Caffeine overdose can be lethal
Wednesday Nov 20, 2013 (foodconsumer.org) -- The American Journal of Forensic Medicine and Pathology has recently published a case report on fatal caffeine overdose and a review of literature to alert food consumers to the danger of high doses of stimulant caffeine.
According to the report by S. B. Jabbar and M. G. Hanly from the Georgia Regents University in Augusta, Georgia, a 39-year old man self-ingested about 12 grams of caffeine anhydrous and died. Autopsy blood caffeine levels were found at 350 mg/L.
The dose of caffeine that killed the man is almost the median lethal death (LD50) 190 mg/kg in rats. For humans, the LD50 is estimated at 150 to 200 mg/kg depending upon individual sensitivity. Relatively lower doses can lead to caffeine intoxication characterized by symptoms including "restlessness, fidgeting, anxiety, excitement, insomnia, flushing of the face, increased urination, gastrointestinal disturbance, muscle twitching, a rambling flow of thought and speech, irritability, irregular or rapid heart beat, and psychomotor agitation."
In the case of large doses, people may experience "mania, depression, lapses in judgment, disorientation, disinhibition, delusions, hallucinations, or psychosis may occur, and rhabdomyolysis (breakdown of skeletal muscle tissue) can be provoked."
Caffeine is a central nervous system stimulant and many people consume it on a routine basis in the form of coffee or tea. The dose of caffeine from tea and coffee could rarely reach the lethal overdose level. But pure caffeine or high caffeine found in sports drinks is often used by people who are interested in bodybuilding and potential health benefits because this dietary supplement is often considered a fitness and muscle building aid in the health and fitness community.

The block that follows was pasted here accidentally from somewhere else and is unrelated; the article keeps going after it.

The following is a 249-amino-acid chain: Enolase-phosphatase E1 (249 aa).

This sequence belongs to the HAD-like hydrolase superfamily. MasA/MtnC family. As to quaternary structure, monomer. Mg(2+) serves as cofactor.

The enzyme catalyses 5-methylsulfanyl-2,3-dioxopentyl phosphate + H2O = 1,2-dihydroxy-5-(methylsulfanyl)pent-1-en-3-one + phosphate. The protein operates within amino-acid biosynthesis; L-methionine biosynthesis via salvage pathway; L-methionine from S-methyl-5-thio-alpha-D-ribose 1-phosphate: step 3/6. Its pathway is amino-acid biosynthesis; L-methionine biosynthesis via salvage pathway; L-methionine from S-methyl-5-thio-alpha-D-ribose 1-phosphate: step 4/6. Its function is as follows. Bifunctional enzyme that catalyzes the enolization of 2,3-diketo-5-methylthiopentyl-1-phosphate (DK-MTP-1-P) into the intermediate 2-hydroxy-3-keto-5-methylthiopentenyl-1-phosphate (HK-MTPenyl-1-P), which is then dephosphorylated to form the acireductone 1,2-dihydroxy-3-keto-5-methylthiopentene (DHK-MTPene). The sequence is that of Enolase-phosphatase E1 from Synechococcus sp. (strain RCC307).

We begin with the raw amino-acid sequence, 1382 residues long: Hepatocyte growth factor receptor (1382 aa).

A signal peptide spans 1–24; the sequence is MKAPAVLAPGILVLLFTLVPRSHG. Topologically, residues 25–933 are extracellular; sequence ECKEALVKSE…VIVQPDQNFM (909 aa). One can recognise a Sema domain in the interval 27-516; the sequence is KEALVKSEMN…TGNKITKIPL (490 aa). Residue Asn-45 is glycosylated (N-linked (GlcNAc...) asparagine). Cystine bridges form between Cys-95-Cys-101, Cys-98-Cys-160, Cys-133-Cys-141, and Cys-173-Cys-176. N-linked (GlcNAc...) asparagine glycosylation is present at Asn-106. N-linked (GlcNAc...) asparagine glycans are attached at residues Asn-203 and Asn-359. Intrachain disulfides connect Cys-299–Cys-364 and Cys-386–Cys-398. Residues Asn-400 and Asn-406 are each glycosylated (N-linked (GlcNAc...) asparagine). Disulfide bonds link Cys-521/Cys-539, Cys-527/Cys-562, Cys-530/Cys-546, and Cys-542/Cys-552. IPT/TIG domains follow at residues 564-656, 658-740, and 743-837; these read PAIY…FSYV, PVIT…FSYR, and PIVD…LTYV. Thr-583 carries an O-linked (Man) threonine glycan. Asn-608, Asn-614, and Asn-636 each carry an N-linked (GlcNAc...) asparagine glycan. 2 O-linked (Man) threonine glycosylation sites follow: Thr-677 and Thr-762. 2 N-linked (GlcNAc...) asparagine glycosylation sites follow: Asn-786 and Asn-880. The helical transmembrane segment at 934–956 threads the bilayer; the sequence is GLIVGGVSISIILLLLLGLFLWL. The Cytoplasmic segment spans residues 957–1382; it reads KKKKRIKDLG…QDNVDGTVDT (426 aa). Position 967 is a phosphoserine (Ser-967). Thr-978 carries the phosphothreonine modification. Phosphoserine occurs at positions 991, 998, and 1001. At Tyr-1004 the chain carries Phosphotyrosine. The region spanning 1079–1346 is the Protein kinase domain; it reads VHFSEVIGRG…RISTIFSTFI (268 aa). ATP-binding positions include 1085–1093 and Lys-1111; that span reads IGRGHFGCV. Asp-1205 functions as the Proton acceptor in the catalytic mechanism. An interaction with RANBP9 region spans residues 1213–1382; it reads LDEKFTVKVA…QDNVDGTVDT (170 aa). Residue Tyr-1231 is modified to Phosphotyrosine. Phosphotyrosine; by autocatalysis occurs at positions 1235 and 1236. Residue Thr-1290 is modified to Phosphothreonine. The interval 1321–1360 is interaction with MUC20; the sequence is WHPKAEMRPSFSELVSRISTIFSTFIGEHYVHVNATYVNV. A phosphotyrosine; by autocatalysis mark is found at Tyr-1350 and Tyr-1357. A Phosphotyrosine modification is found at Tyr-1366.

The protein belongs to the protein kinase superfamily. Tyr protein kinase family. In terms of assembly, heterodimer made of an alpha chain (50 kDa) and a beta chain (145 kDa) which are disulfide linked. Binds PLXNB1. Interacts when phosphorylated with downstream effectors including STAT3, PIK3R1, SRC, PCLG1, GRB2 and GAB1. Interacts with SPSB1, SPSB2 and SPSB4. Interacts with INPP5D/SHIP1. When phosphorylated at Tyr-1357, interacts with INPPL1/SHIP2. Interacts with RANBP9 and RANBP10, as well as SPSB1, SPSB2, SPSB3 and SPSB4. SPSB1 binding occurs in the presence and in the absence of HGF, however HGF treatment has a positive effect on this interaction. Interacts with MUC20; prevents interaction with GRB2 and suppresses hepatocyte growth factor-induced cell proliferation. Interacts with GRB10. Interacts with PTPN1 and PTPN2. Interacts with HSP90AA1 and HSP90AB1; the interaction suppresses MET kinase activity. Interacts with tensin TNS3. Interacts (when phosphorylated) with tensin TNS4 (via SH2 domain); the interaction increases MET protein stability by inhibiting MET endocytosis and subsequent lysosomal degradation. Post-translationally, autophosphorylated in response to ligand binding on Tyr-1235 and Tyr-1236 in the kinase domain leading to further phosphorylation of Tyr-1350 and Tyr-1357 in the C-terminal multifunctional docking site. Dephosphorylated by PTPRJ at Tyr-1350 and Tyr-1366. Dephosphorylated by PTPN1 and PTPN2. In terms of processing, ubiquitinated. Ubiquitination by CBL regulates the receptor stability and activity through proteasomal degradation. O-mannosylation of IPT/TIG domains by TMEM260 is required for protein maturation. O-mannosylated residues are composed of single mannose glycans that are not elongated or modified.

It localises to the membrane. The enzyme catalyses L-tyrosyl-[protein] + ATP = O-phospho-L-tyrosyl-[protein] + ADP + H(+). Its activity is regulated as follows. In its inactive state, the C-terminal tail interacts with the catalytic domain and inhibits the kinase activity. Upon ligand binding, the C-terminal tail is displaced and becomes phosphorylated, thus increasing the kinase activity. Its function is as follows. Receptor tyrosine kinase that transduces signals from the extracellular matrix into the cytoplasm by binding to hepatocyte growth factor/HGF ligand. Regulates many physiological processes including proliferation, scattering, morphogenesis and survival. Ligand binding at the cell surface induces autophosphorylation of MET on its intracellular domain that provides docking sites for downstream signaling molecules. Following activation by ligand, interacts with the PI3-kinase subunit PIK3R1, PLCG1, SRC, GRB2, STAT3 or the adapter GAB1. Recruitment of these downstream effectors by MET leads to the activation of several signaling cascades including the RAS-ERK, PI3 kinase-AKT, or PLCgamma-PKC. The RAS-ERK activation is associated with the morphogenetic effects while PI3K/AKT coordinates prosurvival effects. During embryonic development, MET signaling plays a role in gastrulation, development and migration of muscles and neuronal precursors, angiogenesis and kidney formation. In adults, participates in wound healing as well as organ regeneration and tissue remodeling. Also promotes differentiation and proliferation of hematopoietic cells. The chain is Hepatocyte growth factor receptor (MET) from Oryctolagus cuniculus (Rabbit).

The authors "recommend mandated labeling of pure caffeine anhydrous, highlighting the toxicity risk of ingesting this chemical; and we recommend ensuring that caffeine levels are included in the comprehensive forensic toxicology panel performed on all cases." (David Liu, PHD)
(Send your news to firstname.lastname@example.org, Foodconsumer.org is part of the Infoplus.com ™ news and information network)
- Healthy Recipes: No-Bake Watermelon Cake
- Whole grains cut risk of heart attack - study
- High red meat intake linked to end stage renal disease
- Limit Fluoride to Prevent Lead Poisoning, researchers say (PR)
- Hops may help prevent breast cancer